The Great Buddha Of……Ikebukuro?!! You Better Believe It (Because I Sure Didn’t At First!)

Everyone knows about the Great Buddha of Kamakura in Kanagawa Prefecture but who knew that there was such a thing much closer to home for those of us living in Tokyo! I didn’t, that’s for sure! And I like to think I have reasonably good knowledge of such things in and around Tokyo!

Thanks to a social media comment on my recent ‘TF Top 10……alternative big Buddha statues in Japan‘ post I found out about this one on a backstreet in Ikebukuro. To be honest, I thought it was a wind-up at first but after an online search it was proved to very much be for real.

Lying about ten minutes on foot east of Ikebukuro Station, near to Minami-Ikebukuro Park, is this temple but it’d be very easy to walk right past it without noticing it at all. From the outside it doesn’t look like a traditional place of worship as it’s an eight-storey concrete building construction on Theater Green Street.


On entering Sengyōji Temple we poured some water on the head of the mini Buddha statue which my wife told me was for good luck.


The great Buddha has a long and rich history dating all the way back to 2018! This local spiritual haven is located on the ground floor towards the rear of the building and is slightly hidden away behind a curtain.


Once we’d ducked under the curtain to enter the dark cave-like place we were met with the sight of a giant wood carved floating Buddha statue of 4.6 metres in height and weighing 1.5 tonnes.


It shines brightly in the soft natural light, and looks like it’s floating in the air, but (stop reading now if you don’t want the illusion ruined!) it is actually attached at the back.


There’s very little on the internet about this floating buddha apart from this short two minute NHK World YouTube video which says that there are more than 5000 graves inside the building. Zoshigaya Cemetery is not so far away itself but it seems that like this is a more modern option for burial in central Tokyo where there’s a shortage of graveyards.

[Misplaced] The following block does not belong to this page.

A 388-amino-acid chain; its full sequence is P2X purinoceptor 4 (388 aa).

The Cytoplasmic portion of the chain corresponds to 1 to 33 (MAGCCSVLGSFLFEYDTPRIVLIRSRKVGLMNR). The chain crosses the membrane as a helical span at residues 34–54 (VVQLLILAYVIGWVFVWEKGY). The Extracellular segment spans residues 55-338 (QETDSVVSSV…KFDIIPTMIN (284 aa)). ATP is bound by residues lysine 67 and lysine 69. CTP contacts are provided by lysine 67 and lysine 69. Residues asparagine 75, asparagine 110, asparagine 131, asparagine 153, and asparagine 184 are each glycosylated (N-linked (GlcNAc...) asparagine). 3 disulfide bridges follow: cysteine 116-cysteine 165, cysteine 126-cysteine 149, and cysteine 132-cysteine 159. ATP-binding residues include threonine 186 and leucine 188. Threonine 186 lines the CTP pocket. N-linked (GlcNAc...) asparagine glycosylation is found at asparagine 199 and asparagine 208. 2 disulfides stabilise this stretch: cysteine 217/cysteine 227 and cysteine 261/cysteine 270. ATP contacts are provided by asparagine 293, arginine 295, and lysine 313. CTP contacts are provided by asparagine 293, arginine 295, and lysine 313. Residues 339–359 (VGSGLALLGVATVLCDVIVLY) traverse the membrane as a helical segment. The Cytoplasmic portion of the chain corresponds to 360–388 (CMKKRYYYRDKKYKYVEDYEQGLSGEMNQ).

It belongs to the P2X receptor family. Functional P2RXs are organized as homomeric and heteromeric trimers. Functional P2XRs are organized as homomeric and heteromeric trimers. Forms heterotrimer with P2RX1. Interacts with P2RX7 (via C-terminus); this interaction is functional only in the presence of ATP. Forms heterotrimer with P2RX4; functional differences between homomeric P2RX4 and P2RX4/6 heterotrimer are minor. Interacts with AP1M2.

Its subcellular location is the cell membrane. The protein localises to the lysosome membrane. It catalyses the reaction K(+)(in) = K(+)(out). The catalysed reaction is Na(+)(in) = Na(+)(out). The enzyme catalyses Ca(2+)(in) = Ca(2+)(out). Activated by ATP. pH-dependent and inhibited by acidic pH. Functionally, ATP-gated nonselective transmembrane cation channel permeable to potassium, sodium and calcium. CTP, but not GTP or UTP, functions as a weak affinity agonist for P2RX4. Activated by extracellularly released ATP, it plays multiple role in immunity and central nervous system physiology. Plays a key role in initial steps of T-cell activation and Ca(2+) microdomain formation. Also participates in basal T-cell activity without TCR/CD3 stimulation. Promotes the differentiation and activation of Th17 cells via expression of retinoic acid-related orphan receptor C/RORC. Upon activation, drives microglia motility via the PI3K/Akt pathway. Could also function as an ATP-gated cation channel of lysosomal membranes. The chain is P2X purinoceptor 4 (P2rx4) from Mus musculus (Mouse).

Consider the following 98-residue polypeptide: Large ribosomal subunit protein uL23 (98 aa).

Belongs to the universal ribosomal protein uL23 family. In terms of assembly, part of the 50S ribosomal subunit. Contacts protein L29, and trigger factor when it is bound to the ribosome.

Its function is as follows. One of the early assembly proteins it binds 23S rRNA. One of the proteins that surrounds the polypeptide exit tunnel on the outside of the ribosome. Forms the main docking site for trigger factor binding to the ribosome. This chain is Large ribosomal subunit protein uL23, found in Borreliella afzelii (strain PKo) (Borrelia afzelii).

• Sengyōji Temple is located at 2-20-4 Minamiikebukuro, Toshima-ku.

Bonus: Did you know that Japan’s third largest buddha statue is actually in Tokyo? If you’re an avid reader of Tokyo Fox then you would! This 12.5 metre tall bronze structure was erected in 1977 and is tucked away far from a station in the northern suburbs of Tokyo. More details here.


There are a couple of buddha statues close to Nippori Station in east Tokyo. Zenshoan (5-4 Yanaka, Taito-ku) is a temple with a sizeable cemetery and a gold Buddha statue watching over everything.


The other one is just a couple of minutes away from the south exit of the station. Tennō-ji Temple (7-14-8 Yanakain, Taito-ku) is home to a 400 year old bronze Buddha which was created in 1690.


Think of Ueno Park and images of a panda, lotus pond, cherry blossom or various museums probably come to mind but there is a kind of Great Buddha Hill (below) too which is well worth a look. Sadly, the closed-eyes face is all that remains of a huge Buddha statue (akin to the Great Buddha in Kamakura) which was destroyed in WWII. A black and white photograph placed next to it shows what it looked like prior to being melted before the war. The pagoda which houses the head was built in 1972.

Just over the border from Tokyo is this huge Buddha head (below) which I think is actually a factory that makes Buddha statues not that most people driving past it probably realise! They probably just wonder why there’s a huge Buddha head sitting by the roadside without any temple in sight! It’s a ten minute walk from Goko Station (Shin-Keisei Line) in Matsudo (Chiba Prefecture).

Click here to read ‘TF Top 10……Alternative Big Buddha Statues In Japan’

Click here to read ‘Japan’s 3rd Largest Buddha Statue Is Actually In Tokyo!’

Click here to read ‘Tokyo Daytripper: Tokyo’s Newest Big Buddha Statue’

Click here to read ‘TF Flashback: Ushiku Daibutsu (2004)’ 

About tokyofox

A Leicester City fan teaching English in Japan
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1 Response to The Great Buddha Of……Ikebukuro?!! You Better Believe It (Because I Sure Didn’t At First!)

  1. Pingback: Foxed In The Head: Cycling To All Inari Shrines In Tokyo’s 23 Wards – #14 Taito | Tokyo Fox (東京狐)

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